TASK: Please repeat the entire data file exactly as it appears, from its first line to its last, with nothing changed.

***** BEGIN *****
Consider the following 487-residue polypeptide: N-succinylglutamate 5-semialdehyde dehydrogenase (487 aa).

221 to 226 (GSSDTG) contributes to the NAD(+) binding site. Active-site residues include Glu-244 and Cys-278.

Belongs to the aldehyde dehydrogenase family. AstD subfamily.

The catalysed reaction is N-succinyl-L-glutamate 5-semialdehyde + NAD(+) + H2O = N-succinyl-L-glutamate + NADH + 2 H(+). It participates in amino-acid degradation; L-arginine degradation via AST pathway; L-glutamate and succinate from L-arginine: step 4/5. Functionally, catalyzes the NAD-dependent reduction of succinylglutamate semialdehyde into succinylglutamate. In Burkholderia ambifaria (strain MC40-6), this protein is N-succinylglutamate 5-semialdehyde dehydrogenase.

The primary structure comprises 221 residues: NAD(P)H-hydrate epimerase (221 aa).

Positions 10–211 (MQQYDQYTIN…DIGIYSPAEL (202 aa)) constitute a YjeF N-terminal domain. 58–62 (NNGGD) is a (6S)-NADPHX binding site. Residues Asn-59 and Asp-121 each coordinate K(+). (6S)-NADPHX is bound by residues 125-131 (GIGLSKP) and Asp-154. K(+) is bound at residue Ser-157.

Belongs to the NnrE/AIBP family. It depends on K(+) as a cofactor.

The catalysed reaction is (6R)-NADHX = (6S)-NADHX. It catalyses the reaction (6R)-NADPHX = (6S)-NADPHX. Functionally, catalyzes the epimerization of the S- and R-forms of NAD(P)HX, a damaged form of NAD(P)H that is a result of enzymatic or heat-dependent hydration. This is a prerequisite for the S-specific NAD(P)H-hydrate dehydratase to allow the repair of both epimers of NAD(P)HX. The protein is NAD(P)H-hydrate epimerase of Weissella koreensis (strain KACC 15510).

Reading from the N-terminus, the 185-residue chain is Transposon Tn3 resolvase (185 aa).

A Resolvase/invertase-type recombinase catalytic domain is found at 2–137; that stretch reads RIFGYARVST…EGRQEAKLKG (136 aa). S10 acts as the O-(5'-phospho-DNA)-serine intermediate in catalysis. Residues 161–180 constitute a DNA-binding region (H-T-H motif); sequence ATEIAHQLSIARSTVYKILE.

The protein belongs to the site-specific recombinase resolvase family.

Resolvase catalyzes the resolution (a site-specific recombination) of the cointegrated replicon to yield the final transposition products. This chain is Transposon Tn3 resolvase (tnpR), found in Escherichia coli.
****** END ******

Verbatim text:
Consider the following 487-residue polypeptide: N-succinylglutamate 5-semialdehyde dehydrogenase (487 aa).

221 to 226 (GSSDTG) contributes to the NAD(+) binding site. Active-site residues include Glu-244 and Cys-278.

Belongs to the aldehyde dehydrogenase family. AstD subfamily.

The catalysed reaction is N-succinyl-L-glutamate 5-semialdehyde + NAD(+) + H2O = N-succinyl-L-glutamate + NADH + 2 H(+). It participates in amino-acid degradation; L-arginine degradation via AST pathway; L-glutamate and succinate from L-arginine: step 4/5. Functionally, catalyzes the NAD-dependent reduction of succinylglutamate semialdehyde into succinylglutamate. In Burkholderia ambifaria (strain MC40-6), this protein is N-succinylglutamate 5-semialdehyde dehydrogenase.

The primary structure comprises 221 residues: NAD(P)H-hydrate epimerase (221 aa).

Positions 10–211 (MQQYDQYTIN…DIGIYSPAEL (202 aa)) constitute a YjeF N-terminal domain. 58–62 (NNGGD) is a (6S)-NADPHX binding site. Residues Asn-59 and Asp-121 each coordinate K(+). (6S)-NADPHX is bound by residues 125-131 (GIGLSKP) and Asp-154. K(+) is bound at residue Ser-157.

Belongs to the NnrE/AIBP family. It depends on K(+) as a cofactor.

The catalysed reaction is (6R)-NADHX = (6S)-NADHX. It catalyses the reaction (6R)-NADPHX = (6S)-NADPHX. Functionally, catalyzes the epimerization of the S- and R-forms of NAD(P)HX, a damaged form of NAD(P)H that is a result of enzymatic or heat-dependent hydration. This is a prerequisite for the S-specific NAD(P)H-hydrate dehydratase to allow the repair of both epimers of NAD(P)HX. The protein is NAD(P)H-hydrate epimerase of Weissella koreensis (strain KACC 15510).

Reading from the N-terminus, the 185-residue chain is Transposon Tn3 resolvase (185 aa).

A Resolvase/invertase-type recombinase catalytic domain is found at 2–137; that stretch reads RIFGYARVST…EGRQEAKLKG (136 aa). S10 acts as the O-(5'-phospho-DNA)-serine intermediate in catalysis. Residues 161–180 constitute a DNA-binding region (H-T-H motif); sequence ATEIAHQLSIARSTVYKILE.

The protein belongs to the site-specific recombinase resolvase family.

Resolvase catalyzes the resolution (a site-specific recombination) of the cointegrated replicon to yield the final transposition products. This chain is Transposon Tn3 resolvase (tnpR), found in Escherichia coli.